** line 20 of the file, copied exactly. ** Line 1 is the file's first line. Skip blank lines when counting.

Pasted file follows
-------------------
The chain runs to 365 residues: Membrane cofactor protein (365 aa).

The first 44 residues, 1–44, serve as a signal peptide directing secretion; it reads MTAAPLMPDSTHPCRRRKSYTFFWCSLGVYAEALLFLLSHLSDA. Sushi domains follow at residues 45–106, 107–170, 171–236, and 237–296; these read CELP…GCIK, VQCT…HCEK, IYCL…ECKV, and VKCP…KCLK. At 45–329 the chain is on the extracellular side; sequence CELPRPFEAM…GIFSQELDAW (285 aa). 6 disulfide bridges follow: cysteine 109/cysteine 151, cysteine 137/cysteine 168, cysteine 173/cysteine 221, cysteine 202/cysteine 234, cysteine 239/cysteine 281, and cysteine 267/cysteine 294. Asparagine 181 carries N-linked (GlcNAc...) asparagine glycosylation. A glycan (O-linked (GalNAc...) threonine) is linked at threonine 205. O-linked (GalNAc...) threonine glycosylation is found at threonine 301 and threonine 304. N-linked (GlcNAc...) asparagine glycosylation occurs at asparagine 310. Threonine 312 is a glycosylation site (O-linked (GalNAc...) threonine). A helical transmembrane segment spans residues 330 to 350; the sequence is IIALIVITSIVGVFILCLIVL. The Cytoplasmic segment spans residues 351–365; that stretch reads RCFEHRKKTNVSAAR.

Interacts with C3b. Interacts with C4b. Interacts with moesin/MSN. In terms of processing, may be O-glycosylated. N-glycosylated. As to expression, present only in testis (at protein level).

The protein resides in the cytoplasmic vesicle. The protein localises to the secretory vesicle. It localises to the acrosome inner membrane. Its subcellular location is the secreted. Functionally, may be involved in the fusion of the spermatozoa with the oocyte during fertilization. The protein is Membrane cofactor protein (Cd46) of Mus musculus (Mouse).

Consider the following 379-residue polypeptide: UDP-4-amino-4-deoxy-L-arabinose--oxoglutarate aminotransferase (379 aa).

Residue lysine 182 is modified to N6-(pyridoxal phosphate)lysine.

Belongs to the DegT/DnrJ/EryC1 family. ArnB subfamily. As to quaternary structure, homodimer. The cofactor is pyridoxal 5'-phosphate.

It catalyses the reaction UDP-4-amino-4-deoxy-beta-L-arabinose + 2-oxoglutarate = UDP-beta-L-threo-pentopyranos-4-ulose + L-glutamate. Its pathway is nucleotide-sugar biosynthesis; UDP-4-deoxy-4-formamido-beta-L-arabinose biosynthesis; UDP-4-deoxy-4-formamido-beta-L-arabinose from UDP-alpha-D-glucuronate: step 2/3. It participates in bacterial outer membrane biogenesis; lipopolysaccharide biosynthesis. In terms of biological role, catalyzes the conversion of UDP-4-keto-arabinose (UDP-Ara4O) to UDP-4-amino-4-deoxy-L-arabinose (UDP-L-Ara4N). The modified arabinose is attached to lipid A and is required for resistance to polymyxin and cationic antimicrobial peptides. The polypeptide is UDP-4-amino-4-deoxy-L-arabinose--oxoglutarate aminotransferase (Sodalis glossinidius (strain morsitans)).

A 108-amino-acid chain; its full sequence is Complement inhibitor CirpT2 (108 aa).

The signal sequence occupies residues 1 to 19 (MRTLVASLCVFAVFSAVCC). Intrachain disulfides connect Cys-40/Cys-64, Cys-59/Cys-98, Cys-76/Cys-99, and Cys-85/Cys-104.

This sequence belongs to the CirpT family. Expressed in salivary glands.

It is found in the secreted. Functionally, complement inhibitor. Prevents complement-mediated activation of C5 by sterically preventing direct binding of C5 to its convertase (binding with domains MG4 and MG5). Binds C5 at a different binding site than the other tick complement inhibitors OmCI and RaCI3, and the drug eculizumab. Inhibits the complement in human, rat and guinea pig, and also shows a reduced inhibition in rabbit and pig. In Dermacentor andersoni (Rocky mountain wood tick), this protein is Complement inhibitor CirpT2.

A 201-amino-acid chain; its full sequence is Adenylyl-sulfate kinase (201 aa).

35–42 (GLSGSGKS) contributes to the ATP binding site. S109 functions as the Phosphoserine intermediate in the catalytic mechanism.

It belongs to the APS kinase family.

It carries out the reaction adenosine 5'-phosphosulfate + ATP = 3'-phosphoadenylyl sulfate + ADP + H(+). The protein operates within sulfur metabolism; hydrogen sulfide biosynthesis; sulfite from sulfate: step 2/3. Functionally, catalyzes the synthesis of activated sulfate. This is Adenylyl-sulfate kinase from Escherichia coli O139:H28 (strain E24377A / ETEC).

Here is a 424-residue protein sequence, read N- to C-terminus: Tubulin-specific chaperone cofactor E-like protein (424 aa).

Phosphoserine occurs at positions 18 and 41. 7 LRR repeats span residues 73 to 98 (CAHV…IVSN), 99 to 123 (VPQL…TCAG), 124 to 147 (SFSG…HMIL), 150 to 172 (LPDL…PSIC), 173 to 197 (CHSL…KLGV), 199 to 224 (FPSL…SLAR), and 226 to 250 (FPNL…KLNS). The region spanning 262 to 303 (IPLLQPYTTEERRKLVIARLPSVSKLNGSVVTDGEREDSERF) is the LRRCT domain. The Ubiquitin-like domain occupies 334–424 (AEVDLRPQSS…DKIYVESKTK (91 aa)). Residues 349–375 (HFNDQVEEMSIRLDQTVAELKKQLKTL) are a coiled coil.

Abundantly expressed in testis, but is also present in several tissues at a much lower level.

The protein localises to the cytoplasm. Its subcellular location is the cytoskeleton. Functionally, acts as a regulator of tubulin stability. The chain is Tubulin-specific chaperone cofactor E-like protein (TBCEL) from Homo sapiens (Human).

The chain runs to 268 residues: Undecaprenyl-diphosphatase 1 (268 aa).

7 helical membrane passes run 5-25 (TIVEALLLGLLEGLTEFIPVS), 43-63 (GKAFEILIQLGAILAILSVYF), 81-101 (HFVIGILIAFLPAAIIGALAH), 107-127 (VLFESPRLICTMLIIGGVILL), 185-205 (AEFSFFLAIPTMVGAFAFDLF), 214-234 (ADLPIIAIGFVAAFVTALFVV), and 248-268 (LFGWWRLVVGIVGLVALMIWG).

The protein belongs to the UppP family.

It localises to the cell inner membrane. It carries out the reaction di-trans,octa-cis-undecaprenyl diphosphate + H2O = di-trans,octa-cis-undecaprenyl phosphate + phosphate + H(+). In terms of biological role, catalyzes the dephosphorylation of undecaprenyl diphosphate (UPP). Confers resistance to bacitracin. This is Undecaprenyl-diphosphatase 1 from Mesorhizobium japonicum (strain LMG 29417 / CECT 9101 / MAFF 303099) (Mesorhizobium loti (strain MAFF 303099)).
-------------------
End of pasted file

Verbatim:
The protein localises to the cytoplasm. Its subcellular location is the cytoskeleton. Functionally, acts as a regulator of tubulin stability. The chain is Tubulin-specific chaperone cofactor E-like protein (TBCEL) from Homo sapiens (Human).